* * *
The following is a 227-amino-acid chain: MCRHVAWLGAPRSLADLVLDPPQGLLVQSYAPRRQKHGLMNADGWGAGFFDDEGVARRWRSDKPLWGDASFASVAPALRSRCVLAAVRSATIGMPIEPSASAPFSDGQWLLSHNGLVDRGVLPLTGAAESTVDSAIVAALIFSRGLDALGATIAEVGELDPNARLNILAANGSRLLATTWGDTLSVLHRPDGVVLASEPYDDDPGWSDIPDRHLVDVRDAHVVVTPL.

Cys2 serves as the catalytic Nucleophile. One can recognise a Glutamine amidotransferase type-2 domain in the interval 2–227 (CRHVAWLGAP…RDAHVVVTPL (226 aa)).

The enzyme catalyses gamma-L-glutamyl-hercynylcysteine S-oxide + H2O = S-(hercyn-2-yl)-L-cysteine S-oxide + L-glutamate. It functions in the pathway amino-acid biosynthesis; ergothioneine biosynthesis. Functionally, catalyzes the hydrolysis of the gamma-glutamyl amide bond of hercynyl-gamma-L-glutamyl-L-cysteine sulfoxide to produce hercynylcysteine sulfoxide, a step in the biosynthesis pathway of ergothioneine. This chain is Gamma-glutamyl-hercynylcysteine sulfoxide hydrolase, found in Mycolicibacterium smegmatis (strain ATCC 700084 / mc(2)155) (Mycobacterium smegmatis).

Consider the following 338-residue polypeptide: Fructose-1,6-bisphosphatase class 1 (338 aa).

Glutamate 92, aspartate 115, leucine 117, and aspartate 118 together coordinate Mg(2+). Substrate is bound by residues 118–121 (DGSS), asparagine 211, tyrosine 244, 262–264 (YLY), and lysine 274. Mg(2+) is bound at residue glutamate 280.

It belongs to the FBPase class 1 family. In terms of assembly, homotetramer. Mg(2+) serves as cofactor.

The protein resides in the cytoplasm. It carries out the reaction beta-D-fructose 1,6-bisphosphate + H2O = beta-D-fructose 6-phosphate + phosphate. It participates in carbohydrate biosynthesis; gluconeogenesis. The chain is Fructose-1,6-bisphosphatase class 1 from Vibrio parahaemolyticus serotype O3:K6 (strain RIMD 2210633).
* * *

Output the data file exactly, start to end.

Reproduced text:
The following is a 227-amino-acid chain: MCRHVAWLGAPRSLADLVLDPPQGLLVQSYAPRRQKHGLMNADGWGAGFFDDEGVARRWRSDKPLWGDASFASVAPALRSRCVLAAVRSATIGMPIEPSASAPFSDGQWLLSHNGLVDRGVLPLTGAAESTVDSAIVAALIFSRGLDALGATIAEVGELDPNARLNILAANGSRLLATTWGDTLSVLHRPDGVVLASEPYDDDPGWSDIPDRHLVDVRDAHVVVTPL.

Cys2 serves as the catalytic Nucleophile. One can recognise a Glutamine amidotransferase type-2 domain in the interval 2–227 (CRHVAWLGAP…RDAHVVVTPL (226 aa)).

The enzyme catalyses gamma-L-glutamyl-hercynylcysteine S-oxide + H2O = S-(hercyn-2-yl)-L-cysteine S-oxide + L-glutamate. It functions in the pathway amino-acid biosynthesis; ergothioneine biosynthesis. Functionally, catalyzes the hydrolysis of the gamma-glutamyl amide bond of hercynyl-gamma-L-glutamyl-L-cysteine sulfoxide to produce hercynylcysteine sulfoxide, a step in the biosynthesis pathway of ergothioneine. This chain is Gamma-glutamyl-hercynylcysteine sulfoxide hydrolase, found in Mycolicibacterium smegmatis (strain ATCC 700084 / mc(2)155) (Mycobacterium smegmatis).

Consider the following 338-residue polypeptide: Fructose-1,6-bisphosphatase class 1 (338 aa).

Glutamate 92, aspartate 115, leucine 117, and aspartate 118 together coordinate Mg(2+). Substrate is bound by residues 118–121 (DGSS), asparagine 211, tyrosine 244, 262–264 (YLY), and lysine 274. Mg(2+) is bound at residue glutamate 280.

It belongs to the FBPase class 1 family. In terms of assembly, homotetramer. Mg(2+) serves as cofactor.

The protein resides in the cytoplasm. It carries out the reaction beta-D-fructose 1,6-bisphosphate + H2O = beta-D-fructose 6-phosphate + phosphate. It participates in carbohydrate biosynthesis; gluconeogenesis. The chain is Fructose-1,6-bisphosphatase class 1 from Vibrio parahaemolyticus serotype O3:K6 (strain RIMD 2210633).